It is clear that Thomas didn’t take his job lightly. His finance background and achievements earned him to be positioned and poised to make history by becoming the first African American to be elected City Comptroller. He had earned even the endorsement of Milwaukee’s own Mayor along with countless others. The job was his…or so many thought.
He didn’t have a drug or alcohol problem, he was a Gulf War veteran, educated, family man and good at his job. But, this 43 year-old African American man was set-up and forced out of an existing job and a future job that was in arm’s reach.
And although, many of the whys are still not answered, we do know some things for sure now as a result of the ‘sting’ operation. The DA’s office loss the case and failed to conduct any type of investigation prior to putting a sting operation into effect. Farley failed to perform due diligence at his job. The County Executive pushed for the board to extend Farley’s job despite many board members reservations. And all of this has cost the taxpayers of Milwaukee County money that could have been spent somewhere else. And Thomas was not elected city comptroller.
‘The railroading of Johnny Thomas’, an editorial that ran in The Courier on March 31, 2012 deserves another read. This editorial addresses the same questions that people are still asking. Was Johnny’s real crime that he was positioned to be the first Black City Comptroller? This editorial even became a center of focus when questions submitted by the prosecution, led by Assistant District Attorney Kurt Benkley, focused on whether the potential jurors had heard Thomas’ defenders in the city’s major African American media outlets, WMCS 1290- AM and the The Milwaukee Courier. The questions specifically named Curtiss Harris, who has made supportive comments about Thomas on WMCS and in the pages of The Courier and the Shepherd Express.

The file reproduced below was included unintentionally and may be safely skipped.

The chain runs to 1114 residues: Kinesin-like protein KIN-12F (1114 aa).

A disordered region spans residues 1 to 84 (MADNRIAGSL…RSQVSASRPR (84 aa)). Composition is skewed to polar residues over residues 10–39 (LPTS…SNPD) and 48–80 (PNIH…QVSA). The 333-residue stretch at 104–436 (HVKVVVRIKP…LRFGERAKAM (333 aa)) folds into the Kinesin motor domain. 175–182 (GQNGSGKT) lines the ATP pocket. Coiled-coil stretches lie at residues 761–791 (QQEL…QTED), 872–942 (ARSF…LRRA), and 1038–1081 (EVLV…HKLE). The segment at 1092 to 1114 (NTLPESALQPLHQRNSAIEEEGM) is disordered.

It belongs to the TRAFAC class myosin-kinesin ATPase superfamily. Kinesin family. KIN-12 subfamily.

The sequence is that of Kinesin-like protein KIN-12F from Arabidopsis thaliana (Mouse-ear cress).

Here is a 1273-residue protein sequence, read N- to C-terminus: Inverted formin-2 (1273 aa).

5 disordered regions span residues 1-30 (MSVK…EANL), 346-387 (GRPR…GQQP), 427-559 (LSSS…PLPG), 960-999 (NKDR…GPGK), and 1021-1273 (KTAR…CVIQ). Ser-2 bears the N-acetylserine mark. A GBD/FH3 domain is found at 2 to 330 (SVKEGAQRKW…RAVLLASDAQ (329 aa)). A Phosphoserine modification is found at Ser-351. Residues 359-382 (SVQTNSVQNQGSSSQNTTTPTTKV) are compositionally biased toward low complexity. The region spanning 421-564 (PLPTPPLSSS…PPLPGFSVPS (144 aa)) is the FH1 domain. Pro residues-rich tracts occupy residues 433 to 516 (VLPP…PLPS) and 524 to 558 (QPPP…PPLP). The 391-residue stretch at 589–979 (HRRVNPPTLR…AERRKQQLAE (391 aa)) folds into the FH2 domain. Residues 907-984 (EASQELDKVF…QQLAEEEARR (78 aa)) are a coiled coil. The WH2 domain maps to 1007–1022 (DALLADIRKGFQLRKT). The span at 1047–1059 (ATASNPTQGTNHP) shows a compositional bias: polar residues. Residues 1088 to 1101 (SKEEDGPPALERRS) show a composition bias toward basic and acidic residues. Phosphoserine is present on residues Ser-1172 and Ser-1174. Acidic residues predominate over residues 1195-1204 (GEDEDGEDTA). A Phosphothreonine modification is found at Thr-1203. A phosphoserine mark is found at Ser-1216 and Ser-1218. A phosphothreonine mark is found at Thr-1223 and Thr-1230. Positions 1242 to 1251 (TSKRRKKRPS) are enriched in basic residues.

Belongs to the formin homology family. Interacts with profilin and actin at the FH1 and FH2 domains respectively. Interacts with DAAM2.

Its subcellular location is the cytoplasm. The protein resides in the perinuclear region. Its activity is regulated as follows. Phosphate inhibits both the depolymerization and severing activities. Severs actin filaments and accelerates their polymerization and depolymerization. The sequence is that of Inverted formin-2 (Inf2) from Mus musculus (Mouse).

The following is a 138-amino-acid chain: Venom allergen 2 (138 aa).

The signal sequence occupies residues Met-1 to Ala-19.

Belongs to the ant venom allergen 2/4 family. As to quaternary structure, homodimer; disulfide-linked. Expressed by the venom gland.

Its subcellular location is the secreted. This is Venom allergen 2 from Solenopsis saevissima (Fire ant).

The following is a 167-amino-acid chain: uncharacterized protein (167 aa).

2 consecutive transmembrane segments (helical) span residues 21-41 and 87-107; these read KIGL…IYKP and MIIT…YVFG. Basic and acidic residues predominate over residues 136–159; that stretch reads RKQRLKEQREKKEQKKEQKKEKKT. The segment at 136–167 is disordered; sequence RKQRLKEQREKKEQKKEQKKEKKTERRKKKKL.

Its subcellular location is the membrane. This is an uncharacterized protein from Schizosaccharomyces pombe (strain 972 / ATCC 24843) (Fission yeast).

Funny that the prosecution’s questions did not specifically name any other media outlets or pundits, just Harris, WMCS and The Courier—even though the Thomas case has been reported in White-dominated media in the city.
Thomas, who has not granted any other interviews at this point wanted to go on record by stating his appreciation for all of the support that he did receive as he endured this nightmare. The arrest and set-up of an African American man who was trying to pursue another higher position in a field that he excelled in.
“I received hugs, and words of encouragement from people that I didn’t even know in the community. People would stop me in the street, at the gas station or wherever I was to offier me words of support. And there were many ‘dark’ days during this ordeal. I want to thank people for standing by me”. Thomas said.
Thomas also urged people to be ademant with their elected officials, and the way they perform their jobs.
One of Thomas’ strong advocates during this ordeal was Curtiss Harris, a longtime respected businessman in Milwaukee who submitted the editorial piece that was published in The Courier (see link http://milwaukeecourieronline.com/index.php/2012/03/31/the-railroading-of-johnnythomas/ ). The entire piece deserves a second, third and fourth read.
Thomas says that at the time that this ordeal began that he didn’t even know Harris that well. Harris contacted him and asked him for his side and the story, and following that conversation Harris became an advocate.
Thankfully, Thomas is free to pursue a future in politics if he chooses, for now he says that he is not ruling it out, but it is not part of his immediate plan. His immediate plan is to find a career that will support his family.